Economic Growth

Do recessions increase crime?

Brian Bell
Research Fellow, LSE Centre for Economic Performance
Our Impact
What's the World Economic Forum doing to accelerate action on Economic Growth?
The Big Picture
Explore and monitor how Economic Progress is affecting economies, industries and global issues
A hand holding a looking glass by a lake
Crowdsource Innovation
Get involved with our crowdsourced digital platform to deliver impact at scale
Stay up to date:

Economic Progress

Recessions typically lead to an increase in youth unemployment rates, leaving young people to face more difficulties in finding jobs. Concerns about long-term impacts on the youth arise when youth unemployment rates are very high. One prominent example is the current policy debate about the lost generation in the context of the Great Recession. We know, for instance, that unemployment at young ages can have persistent negative effects on future wages (e.g. Oreopoulos et al. 2012) and career progression (e.g. Oyer 2008). In recent research (Bell et al. 2015), we show that recessions have a more disturbing and substantial impact on initiating and forming criminal careers:

Young people who leave school during recessions are significantly more likely to become involved in crime than those who leave school while labour markets are more buoyant.

Why do recessions at labour market entry matter for crime?

So, why is it that youth who graduate during recessions are more likely to engage in crime? Those who leave school during a recession, when youth unemployment rates are particularly high, struggle to find a job but do not yet have financial insurance. Hence, following the notion from Gary Becker’s seminal work on criminal choices (Becker 1968), low expectations on returns to legal activity may lead to initial involvement in crime and subsequently to a first encounter with the criminal justice system. Knock-on effects can then lead to criminal careers for the young. On the one hand, those who initially get involved in criminal activity learn the ‘criminal know-how’ (Mocan et al. 2005). On the other hand, those who have criminal records early on in their career may reduce their job opportunities and expected returns in the legal labour market (see, for example, Baert and Verhofstadt 2015).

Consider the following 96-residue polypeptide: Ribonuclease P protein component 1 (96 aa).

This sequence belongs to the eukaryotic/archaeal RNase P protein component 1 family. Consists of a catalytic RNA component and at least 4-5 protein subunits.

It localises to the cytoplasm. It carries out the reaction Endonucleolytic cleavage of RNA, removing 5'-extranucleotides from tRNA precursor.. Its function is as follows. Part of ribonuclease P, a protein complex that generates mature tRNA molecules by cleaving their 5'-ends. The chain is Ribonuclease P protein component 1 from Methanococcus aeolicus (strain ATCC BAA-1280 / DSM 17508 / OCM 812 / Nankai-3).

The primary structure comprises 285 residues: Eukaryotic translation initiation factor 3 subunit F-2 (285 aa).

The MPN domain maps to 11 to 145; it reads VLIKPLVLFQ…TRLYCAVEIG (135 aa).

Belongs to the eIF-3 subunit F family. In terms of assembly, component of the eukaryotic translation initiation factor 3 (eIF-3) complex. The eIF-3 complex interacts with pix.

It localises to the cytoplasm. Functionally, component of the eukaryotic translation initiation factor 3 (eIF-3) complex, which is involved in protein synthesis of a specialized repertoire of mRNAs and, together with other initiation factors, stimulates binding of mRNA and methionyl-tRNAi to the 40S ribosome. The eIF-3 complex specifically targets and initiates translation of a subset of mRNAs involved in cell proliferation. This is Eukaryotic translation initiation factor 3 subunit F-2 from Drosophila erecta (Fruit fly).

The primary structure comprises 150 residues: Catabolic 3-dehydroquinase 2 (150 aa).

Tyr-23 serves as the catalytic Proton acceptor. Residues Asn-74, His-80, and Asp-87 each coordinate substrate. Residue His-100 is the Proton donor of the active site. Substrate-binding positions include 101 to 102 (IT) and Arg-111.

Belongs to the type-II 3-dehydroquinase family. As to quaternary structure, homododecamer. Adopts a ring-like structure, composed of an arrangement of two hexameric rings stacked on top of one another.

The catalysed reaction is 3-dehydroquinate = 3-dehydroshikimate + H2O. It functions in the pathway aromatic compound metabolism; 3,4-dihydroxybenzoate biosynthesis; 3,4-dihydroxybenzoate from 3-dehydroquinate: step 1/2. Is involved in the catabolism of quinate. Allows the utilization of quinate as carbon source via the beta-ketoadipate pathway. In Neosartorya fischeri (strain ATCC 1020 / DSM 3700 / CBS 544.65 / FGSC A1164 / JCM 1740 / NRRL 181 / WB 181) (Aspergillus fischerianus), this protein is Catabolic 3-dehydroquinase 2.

There is a substantial body of criminological evidence that illustrates the importance of the youths’ experience for understanding crime. In particular, research has established a strong age-crime pattern with crime rates typically peaking during the late teenage years. Yet, crime is not only a feature of the teenage years – crime rates decrease with age but do not disappear subsequently. That suggests that there is an initial effect but criminal activity is somewhat persistent over the life cycle.

What is the empirical evidence?

Can that persistence be explained by the long-term impact of recessions? A typical recession leads to a 5 percentage points higher than normal unemployment rate. What is the long-term impact of graduating into such conditions? Our empirical analysis of the link between crime and unemployment at labour market entry is based on a variety of US and UK cohort and individual level data sources.

We exploit cohort level data for both countries to estimate the average effect of initial labour market conditions on criminal activity of cohorts that enter the labour market at different points in time, taking into account differences in cohort composition. For the US, we use data on arrest rates from the FBI Uniform Crime Reports and from the Current Population Survey.

We find that the average arrest rate for a cohort entering the labour market during a recession is 10.2% higher than for an otherwise similar cohort entering a more buoyant labour market.

For the UK, we use data on conviction rates from the Offenders Index Database and the Police National Computer.

We find that the average conviction rate for a cohort entering the labour market during a recession is 4% higher than for an otherwise similar cohort. These effects are statistically significant in both cases.

Moreover, when we allow subsequent unemployment rates over the cohort’s life cycle to enter the regression, we find that what matters is indeed the unemployment rate at labour market entry. That finding contributes to understanding a puzzle in the literature: The overall link between crime and unemployment has been found to be relatively weak. Our findings suggest that the key impact of unemployment on crime is the early experience of unemployment rather than the average unemployment experienced over the cohort’s life cycle.

Interpreting the empirical evidence